Tastes of the Week

April 8 to April 16, 2012 Several years ago, the revered restaurant San Domenico located on Central Park South moved to East 26th Street across from Madison Park. Owned by father-daughter team, Tony and Marisa May the place was a bit of an enigma -- modernistically designed by Massimo Vignelli, cavernous, and re-named SD26.  My husband had gone for lunch several times, and enjoyed it, but it wasn't until last Friday that I decided to check it out. I had a splendid time, and the risotto was one of the best I've ever had. It certainly was one of the healthiest! Made without the requisite butter and cheese, Mr. May's "new-style" risotto is instead "mounted" with extra-virgin olive oil and stirred until every grain of rice is perfectly cooked, toothsome, and voluptuous. Prepared with fish fumet and white wine, with a touch of garlic, scallion, and herbs, we tried one version with periwinkles (tiny sea snails) and another topped with pencil thin asparagus; the epitome of Spring. It's easy to be skeptical, but easier to be wowed by the pristine quality of the result. We began our meal with paper thin slices of bottarga (a southern Italian delicacy of dried tuna roe) sprinkled with lemon zest and droplets of Sardinian olive oil; and followed our risotto with olive-oil poached cod with polenta taragna, baby calamari & squid ink, accompanied by a few glasses of very good Arneis (a white grape variety from the north of Italy.)  Bomboloni (custard-filled doughnuts), panna cotta with balsamic reduction and strawberries, and zabaione millefoglie with wild berries and caramel sauce, finished our "girl's night out" with great satisfaction. Tony's chef was a fabulous woman, Odette Fada, who for many years was the only three-star female chef in New York. Together we invented olive oil ice cream before anyone did (sometime in the 1980's) for a press event sponsored by the International Olive Oil Council. Today the chefs at SD26 are a trio of very handsome young men; the culinary equivalent of the "three tenors" all hailing from interesting places in Italy. Their food speaks for itself.  I look forward to many more meals at SD26, especially when the outdoor seating opens up and I can pretend I am, once again, dining al fresco en Italia.

We ate lots of delicious things during the two nights of Passover. But perhaps the most delicious, and unusual offering, was a two-ingredient haroses, which got everyone's attention.  It is a Persian version of the symbolic recipe served, with matzoh, to represent the mortar used in Egypt.  Generally is it an amalgam of chopped apples, walnuts, cinnamon, bound together with sweet wine. But this new (or very old) haroses is made with only date honey (or date syrup or date molasses) and lots of finely chopped walnuts.  It is sticky and tar-ry and wonderful to drizzle on almost anything. My approximate recipe is 2 cups date molasses (or date honey) stirred with 3 cups of very finely chopped walnuts. Date honey is the honey mentioned in the Bible (not honey from bees) and can be found in any Middle Eastern market. I will now make it is staple in my pantry. We also enjoyed Arthur Schwartz's wonderful potato kugel and a long-simmering tzimmes made with sour prunes, carrots, sweet potatoes and a generous, succulent chunk of flanken.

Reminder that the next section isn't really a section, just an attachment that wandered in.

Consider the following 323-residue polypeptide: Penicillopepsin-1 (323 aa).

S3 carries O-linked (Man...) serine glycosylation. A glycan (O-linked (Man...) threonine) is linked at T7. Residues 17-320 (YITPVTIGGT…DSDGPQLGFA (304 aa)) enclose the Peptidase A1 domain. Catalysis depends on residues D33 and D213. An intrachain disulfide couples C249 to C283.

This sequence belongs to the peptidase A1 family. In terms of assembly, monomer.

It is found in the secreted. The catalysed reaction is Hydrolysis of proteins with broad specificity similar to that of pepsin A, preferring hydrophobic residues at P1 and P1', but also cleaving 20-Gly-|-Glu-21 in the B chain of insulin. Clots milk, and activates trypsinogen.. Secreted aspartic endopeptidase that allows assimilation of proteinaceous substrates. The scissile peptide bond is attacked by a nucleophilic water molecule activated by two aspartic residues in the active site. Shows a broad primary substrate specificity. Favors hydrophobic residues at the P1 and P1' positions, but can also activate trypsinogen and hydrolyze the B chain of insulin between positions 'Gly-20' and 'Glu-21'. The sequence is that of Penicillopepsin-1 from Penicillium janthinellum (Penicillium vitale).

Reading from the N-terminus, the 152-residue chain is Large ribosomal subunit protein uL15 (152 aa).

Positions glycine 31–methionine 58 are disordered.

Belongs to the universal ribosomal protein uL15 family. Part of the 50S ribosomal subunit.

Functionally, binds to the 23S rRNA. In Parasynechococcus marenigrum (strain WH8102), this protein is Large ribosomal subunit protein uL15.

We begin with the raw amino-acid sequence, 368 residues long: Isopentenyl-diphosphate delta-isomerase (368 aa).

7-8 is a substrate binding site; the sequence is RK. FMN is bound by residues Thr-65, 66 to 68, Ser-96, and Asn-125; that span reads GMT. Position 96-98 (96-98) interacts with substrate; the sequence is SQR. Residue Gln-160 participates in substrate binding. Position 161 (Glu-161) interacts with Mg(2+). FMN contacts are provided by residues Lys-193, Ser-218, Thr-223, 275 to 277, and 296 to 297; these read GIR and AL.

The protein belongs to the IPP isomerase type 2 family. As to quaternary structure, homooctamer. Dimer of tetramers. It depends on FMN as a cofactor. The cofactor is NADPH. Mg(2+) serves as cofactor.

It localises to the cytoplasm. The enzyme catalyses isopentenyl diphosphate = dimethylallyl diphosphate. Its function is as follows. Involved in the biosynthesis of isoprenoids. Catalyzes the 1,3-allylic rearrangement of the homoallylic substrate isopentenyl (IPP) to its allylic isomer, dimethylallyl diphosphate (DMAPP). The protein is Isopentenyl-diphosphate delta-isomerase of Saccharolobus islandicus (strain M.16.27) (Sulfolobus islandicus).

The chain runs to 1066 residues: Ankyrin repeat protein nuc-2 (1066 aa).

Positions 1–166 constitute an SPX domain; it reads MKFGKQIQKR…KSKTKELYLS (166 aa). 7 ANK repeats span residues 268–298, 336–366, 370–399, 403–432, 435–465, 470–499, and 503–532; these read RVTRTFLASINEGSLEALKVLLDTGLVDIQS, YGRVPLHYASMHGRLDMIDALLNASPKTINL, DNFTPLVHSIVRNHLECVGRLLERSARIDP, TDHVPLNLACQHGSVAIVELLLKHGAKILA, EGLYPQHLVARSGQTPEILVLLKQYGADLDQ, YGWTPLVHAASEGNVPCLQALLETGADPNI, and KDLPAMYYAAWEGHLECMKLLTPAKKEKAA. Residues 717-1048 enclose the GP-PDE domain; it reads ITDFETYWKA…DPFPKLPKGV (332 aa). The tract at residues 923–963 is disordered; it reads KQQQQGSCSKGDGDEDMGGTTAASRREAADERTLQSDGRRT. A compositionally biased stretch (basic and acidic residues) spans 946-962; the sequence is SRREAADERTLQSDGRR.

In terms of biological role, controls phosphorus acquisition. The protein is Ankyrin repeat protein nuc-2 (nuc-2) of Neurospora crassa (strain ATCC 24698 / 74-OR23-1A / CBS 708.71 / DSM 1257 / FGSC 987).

Cultural nourishment included the simulcast of Manon Lescaut at the Brooklyn Academy of Music (starring Anna Netrebko); and a movie about the artist Gerhard Richter at the Film Forum -- one of my favorite places in the city. They pop their popcorn in peanut oil.

We also ate our first "frozen dinner" in decades:  "Butter Chicken" which we bought at Costco. Butter chicken is a very famous dish in India. This was a great version and we served it alongside a mound of basmati rice and drank tea. Not bad for a weeknight dinner.

May your coming week be filled with great tastes and nourishing experiences.

Maple-Walnut Espresso Torte

There are many nights of Passover to celebrate and time to eat more cake.  No doubt many of you have had your share of sticky, wet coconut macaroons, fluffy angel cakes, chocolate matzoh buttercrunch, and flourless chocolate cakes.  But here's another to try, even if you're not Jewish.  Something light and nutty and perfect for Easter dinner, too, served with diced ripe pineapple and crème fraîche, or dense vanilla-flecked ice cream strewn with raspberries.  Perfect little raspberries remind me of nature's gum drops. The same ingredients that go into the cake -- espresso, cardamom, lemon, and real maple syrup -- are used to make the aromatic elixir that gets poured over the cake after baking.  Even if matzoh meal is not an ingredient usually kept in your cupboard, you will find it amply displayed in the supermarket.   Who knows?  It might even inspire you to make matzoh ball soup -- once the provenance of Jewish households -- it is a staple on many a deli menu sprinkled across America.  I have always meant to try making this cake with flour, too, but have not as yet.  I will let you know how to accurately swap out the matzoh meal another time.  But now, do enjoy this special cake as is.

During Passover, I like a slice with my strong morning coffee and another slice with my afternooon tea.   So far, this Passover, I have eaten many delicious new things, too.  A fruit salad with lychees, hawthorne berry brandy, bits of sliced oranges with their rind, mango, honey and much more.  I told my herbalist friend (also a bee-keeper), who made it, that I was sure these were the flavors favored by Cleopatra.  The taste was something so exotic that I can't stop thinking about it!  Also exciting was the Iraqi haroset prepared by my friend Debbie --made with only two ingredients, date molasses and walnuts, it brought a new dimension and conversation to the meal.  Last night at our tiny Seder for three, we dribbled it on matzoh and, bereft of Gold's horseradish, we dabbed it with wasabi!  New traditions begin.

Maple-Walnut Espresso Torte with Lemon-Espresso Syrup You can serve this with non-dairy whipped topping that is kosher-for-Passover and garnish with walnut halves.

2/3 cup plus 1/4 cup sugar 2 tablespoons plus  1/2 cup real maple syrup 5 teaspoons instant espresso powder 2-1/4 teaspoons ground cardamom grated zest and juice of 1 large lemon 8 ounces walnuts, about 2 cups 1/2 cup matzoh meal 4 extra-large eggs

Preheat the oven to 325 degrees.  Oil an 8 or 9-inch springform pan.  In a small saucepan, combine 1 cup water, 2/3 cup sugar, 2 tablespoon maple syrup, 1 teaspoon of the espresso, and 1/4 teaspoon of the cardamom.  Add 2 tablespoons lemon juice.  Bring to a boil, stirring until the sugar dissolves, then simmer 5 minutes until thickened.  Cool.